We found that vicious anti-Semitism which expressly calls for massive terrorism and genocide against Jews, Zionists, and the State of Israel is becoming more and more commonplace across the Arab Middle East. Moreover, the borders between anti-Semitism, anti- Americanism, and anti-Westernism have become almost completely blurred. The overwhelming majority of this propaganda is issued from the government-controlled media and from supposedly respectable publishing houses closely tied to the Arab regimes.
There is a direct link between the laxity with which countries have responded – or not responded – to growing Arab/Islamic anti- Semitism and the sharp increase in physical and verbal attacks on Jews and Israelis globally.
I recognize that there have been positive developments in the fight against anti-Semitism over the past year or so. The Organization of Security and Cooperation in Europe (OSCE) has held several meetings on fighting anti-Semitism, and for the first time ever the UN Commission on Human Rights condemned anti-Semitism in three separate resolutions, which were adopted by consensus.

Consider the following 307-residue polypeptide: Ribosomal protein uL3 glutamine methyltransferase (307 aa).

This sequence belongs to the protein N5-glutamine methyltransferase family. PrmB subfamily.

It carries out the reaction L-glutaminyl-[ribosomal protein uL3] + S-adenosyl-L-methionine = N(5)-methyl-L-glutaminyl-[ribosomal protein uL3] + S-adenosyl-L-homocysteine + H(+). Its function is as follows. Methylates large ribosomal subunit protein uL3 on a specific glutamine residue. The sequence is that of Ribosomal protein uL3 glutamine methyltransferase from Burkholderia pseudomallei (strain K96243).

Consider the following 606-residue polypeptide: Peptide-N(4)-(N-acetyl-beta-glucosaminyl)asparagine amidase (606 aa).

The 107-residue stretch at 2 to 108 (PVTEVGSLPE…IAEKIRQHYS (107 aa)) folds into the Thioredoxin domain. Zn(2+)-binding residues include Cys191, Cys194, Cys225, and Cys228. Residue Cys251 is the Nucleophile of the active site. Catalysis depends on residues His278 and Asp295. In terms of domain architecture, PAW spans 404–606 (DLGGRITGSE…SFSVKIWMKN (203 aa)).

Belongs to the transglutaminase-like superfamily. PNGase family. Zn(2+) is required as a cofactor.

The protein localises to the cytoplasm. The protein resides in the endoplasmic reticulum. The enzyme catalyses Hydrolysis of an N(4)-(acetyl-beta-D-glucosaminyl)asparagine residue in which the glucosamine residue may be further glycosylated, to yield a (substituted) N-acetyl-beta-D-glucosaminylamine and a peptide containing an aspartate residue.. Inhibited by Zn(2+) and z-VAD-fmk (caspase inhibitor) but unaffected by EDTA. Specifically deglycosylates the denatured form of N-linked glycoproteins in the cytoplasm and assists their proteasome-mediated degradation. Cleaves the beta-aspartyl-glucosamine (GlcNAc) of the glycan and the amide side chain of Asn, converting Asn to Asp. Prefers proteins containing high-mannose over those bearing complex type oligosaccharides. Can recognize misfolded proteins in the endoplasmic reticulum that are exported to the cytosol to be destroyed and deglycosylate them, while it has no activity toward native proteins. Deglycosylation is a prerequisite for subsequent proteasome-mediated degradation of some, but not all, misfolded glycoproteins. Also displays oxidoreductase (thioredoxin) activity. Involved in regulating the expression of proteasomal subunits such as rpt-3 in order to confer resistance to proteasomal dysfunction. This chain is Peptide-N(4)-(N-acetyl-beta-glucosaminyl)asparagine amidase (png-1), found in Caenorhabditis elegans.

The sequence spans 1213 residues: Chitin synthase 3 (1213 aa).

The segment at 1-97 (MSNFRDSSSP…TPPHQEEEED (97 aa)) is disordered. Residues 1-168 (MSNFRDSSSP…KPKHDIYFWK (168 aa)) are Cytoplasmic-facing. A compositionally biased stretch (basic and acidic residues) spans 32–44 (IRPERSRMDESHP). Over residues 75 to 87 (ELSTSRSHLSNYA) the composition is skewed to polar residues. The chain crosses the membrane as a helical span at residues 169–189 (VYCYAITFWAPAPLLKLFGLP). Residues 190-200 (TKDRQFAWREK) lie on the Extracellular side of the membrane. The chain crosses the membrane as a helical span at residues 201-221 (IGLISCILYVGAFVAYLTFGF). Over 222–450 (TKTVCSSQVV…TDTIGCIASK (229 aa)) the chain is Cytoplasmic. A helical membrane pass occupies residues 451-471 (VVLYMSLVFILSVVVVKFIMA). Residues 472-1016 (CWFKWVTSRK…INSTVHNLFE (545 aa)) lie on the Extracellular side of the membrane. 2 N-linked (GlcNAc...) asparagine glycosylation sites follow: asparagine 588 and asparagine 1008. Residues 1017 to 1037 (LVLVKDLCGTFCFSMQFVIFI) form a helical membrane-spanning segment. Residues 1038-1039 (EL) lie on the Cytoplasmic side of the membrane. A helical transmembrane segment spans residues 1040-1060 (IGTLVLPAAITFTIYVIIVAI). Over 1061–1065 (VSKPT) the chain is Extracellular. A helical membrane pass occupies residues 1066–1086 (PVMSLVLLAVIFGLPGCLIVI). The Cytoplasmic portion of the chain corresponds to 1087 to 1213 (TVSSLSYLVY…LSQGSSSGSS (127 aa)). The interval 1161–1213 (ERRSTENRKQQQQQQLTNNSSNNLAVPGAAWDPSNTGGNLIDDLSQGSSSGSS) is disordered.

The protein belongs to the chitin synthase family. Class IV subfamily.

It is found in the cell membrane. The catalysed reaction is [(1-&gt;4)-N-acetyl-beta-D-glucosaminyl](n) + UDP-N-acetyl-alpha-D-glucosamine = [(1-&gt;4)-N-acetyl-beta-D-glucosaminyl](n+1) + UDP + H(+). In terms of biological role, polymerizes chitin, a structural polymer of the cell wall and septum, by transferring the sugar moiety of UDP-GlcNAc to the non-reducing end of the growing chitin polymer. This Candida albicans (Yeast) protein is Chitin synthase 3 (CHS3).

But these important initiatives are not sufficient to combat state-sponsored anti-Semitism, especially of the Arab/Islamic variety described above. For real progress to be made, the free world must be willing to not only publicly and forcefully condemn this anti-Semitism, but also to pursue a policy of linkage against states that support anti- Semitism.
The Need for a Linkage Policy
The effectiveness of a policy based on linkage was powerfully demonstrated a generation ago after a group of dissidents inside the Soviet Union, including myself, decided to form the Helsinki Group in the wake of the Helsinki accords – the very agreement that led to the establishment of the OSCE.